Portugal and China oblige men to pay.

Dr. S-W – 03/2021

The Portuguese Supreme Court confirmed on the 14th January the obligation of a man to pay around 60,000 euros for the unpaid domestic work undertaken by his former partner. It covered a period of about 30 years of apparently childless cohabitation. The exclusive or predominant undertaking of household chores relieved and enriched one partner, whereas the other partner became impoverished. Originally, the female partner had demanded 240,000 euros, but this amount had already been reduced by the lower court. The court took the national minimum wage as a basis for calculating the amount of compensation, but reduced it by one third because the partner had also benefited.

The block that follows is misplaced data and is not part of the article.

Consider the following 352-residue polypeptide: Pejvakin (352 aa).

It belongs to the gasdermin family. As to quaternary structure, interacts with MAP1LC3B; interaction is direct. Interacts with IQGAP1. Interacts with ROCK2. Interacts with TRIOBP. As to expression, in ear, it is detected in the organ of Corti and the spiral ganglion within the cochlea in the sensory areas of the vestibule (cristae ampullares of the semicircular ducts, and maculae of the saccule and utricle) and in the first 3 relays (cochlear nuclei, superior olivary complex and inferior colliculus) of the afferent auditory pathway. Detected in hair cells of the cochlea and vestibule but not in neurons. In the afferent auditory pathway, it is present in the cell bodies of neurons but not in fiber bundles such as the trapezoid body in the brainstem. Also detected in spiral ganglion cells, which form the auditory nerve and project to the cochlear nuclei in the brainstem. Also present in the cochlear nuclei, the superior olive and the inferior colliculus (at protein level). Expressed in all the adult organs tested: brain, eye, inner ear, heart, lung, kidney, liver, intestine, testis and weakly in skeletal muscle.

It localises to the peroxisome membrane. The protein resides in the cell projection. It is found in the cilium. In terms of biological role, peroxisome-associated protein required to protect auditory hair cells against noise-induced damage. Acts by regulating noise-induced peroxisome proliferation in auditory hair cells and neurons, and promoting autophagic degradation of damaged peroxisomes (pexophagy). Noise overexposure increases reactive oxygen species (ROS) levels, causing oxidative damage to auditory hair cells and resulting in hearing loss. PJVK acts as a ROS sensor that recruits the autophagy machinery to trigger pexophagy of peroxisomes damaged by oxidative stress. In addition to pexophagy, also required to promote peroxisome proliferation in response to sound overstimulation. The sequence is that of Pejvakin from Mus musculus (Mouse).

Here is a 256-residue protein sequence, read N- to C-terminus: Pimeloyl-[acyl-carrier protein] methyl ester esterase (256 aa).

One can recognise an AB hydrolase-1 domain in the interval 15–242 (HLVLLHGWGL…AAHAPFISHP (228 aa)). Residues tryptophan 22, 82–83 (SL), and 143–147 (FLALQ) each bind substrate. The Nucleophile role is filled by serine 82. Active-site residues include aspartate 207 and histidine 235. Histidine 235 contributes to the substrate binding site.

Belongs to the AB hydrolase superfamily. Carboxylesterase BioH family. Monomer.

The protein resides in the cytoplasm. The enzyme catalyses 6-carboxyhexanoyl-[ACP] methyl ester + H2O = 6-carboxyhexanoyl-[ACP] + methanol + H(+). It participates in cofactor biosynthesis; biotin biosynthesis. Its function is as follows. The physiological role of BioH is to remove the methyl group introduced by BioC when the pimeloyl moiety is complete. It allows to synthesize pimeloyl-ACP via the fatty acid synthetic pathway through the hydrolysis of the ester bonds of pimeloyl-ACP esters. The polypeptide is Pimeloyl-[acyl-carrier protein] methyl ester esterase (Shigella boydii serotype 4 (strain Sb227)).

A very similar decision was also made by a Chinese divorce court, but following a failed marriage. The court awarded the woman the equivalent of 6,400 euros for 5 years of marriage for childcare and housework carried out in addition to the alimony payments that also have to be made. At the same time, Chinese civil law was amended at the beginning of the year. According to this, in the event of divorce, the partner who has taken on more domestic duties can claim compensation from the other partner.

Even if the rulings or legal amendments only affect the two countries mentioned, they are nevertheless milestones on the way to a so-called "housewife's wage", which has also been demanded in Germany for decades. At last, work that has so far been done mainly by women for free is being “valued”. However, this is the same as "commercialisation" in less fancy terms. This raises a few questions that have not even begun to be resolved. Do these housewives' wages have to be taxed? And have social security contributions been paid on this? And is the partner's waiver of this wage a gift that must be reported to the tax authorities and, in principle, be taxed as well? Can the housewife's wages be seized? It is not possible to find out more about this at the moment.